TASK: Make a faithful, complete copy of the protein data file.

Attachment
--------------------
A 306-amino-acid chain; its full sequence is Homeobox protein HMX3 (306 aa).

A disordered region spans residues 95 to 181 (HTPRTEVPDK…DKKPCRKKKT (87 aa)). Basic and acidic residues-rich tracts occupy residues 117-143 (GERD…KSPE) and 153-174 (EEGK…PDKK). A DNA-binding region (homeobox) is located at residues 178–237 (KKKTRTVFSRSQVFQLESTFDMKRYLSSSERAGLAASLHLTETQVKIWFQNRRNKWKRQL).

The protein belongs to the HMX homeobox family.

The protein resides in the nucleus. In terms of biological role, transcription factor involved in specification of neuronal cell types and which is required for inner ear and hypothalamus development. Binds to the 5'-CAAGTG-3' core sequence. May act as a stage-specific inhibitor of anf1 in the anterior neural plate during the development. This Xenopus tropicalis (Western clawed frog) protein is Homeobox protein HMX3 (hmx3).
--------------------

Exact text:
A 306-amino-acid chain; its full sequence is Homeobox protein HMX3 (306 aa).

A disordered region spans residues 95 to 181 (HTPRTEVPDK…DKKPCRKKKT (87 aa)). Basic and acidic residues-rich tracts occupy residues 117-143 (GERD…KSPE) and 153-174 (EEGK…PDKK). A DNA-binding region (homeobox) is located at residues 178–237 (KKKTRTVFSRSQVFQLESTFDMKRYLSSSERAGLAASLHLTETQVKIWFQNRRNKWKRQL).

The protein belongs to the HMX homeobox family.

The protein resides in the nucleus. In terms of biological role, transcription factor involved in specification of neuronal cell types and which is required for inner ear and hypothalamus development. Binds to the 5'-CAAGTG-3' core sequence. May act as a stage-specific inhibitor of anf1 in the anterior neural plate during the development. This Xenopus tropicalis (Western clawed frog) protein is Homeobox protein HMX3 (hmx3).